All things considered, Derek Varble did a pretty good job of summarizing this short conflict. Unfortunately, the book contains several shortcomings in the area of editorial organization. It does, however, have numerous photographs, both black & white and color, which make a valuable contribution.

The book contains eight battle maps. Although they are easy to read, they lack significant landmarks. This becomes evident when the narrative describes an event near a certain location. The reader will find it difficult to orient themselves to the action as that landmark is absent from the map. For example, a significant amount of text describes the British assault on Raswa. Raswa is probably located near Port Said. Unfortunately, the town is not located on any of the book's maps. Another example can be found in the Israeli attack on the Hedgehog. The Hedgehog is actually an area of three mountainous ridges. Again, this geographic area is not identified on any of the maps.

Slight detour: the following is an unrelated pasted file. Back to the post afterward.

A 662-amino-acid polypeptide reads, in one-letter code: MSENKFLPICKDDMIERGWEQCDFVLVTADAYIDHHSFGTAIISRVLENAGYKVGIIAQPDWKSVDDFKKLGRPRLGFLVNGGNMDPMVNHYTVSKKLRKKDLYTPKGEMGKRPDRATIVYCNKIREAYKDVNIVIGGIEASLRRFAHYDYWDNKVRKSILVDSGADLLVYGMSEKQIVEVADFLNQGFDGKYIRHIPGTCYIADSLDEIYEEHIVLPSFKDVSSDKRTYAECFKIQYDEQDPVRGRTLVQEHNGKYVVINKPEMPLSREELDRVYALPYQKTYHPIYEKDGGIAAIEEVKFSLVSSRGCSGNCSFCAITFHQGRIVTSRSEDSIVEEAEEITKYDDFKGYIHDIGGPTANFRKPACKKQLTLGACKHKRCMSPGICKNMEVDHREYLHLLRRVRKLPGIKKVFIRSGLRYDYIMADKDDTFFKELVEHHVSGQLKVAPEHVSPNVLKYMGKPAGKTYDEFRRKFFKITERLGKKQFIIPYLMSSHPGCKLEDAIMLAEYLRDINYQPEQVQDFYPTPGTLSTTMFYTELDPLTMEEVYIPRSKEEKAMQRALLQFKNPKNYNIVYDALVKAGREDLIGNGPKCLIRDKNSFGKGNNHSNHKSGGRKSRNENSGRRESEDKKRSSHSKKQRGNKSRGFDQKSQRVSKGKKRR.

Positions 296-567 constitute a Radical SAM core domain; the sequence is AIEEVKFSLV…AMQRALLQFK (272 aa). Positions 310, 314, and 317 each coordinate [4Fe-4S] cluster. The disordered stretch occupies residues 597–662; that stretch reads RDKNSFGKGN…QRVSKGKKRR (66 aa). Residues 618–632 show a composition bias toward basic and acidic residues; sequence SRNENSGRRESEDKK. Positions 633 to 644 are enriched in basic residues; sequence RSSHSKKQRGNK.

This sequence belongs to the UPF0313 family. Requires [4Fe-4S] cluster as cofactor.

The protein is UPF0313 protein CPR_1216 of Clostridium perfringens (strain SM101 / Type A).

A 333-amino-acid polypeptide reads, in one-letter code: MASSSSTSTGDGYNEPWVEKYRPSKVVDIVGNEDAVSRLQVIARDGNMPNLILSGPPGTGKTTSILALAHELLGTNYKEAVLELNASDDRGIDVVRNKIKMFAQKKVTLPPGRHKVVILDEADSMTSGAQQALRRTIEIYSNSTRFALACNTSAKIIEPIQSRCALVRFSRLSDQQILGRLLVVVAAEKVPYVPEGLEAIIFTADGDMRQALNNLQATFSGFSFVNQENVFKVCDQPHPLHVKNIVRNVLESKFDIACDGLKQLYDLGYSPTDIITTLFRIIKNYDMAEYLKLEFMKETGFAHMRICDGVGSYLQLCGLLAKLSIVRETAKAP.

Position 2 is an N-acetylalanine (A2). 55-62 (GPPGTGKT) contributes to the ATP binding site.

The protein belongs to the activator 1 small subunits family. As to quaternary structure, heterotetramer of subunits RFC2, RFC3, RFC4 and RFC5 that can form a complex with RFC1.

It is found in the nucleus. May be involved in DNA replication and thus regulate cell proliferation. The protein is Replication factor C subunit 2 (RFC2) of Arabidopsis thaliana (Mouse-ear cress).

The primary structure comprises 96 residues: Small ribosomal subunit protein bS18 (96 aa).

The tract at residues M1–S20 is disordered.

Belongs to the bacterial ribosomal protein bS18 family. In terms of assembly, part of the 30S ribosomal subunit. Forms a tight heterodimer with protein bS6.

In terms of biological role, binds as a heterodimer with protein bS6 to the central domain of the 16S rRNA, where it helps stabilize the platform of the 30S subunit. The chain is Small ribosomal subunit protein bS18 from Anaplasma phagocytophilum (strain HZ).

The fighting chapter is the largest in the book. It is well organized and subdivided into every major battle. The first half focuses on the Israeli invasion of the Sinai. The second half deals with the British and French invasion of the Canal Zone. This clear breakdown of events allows the reader to follow the action without difficulty.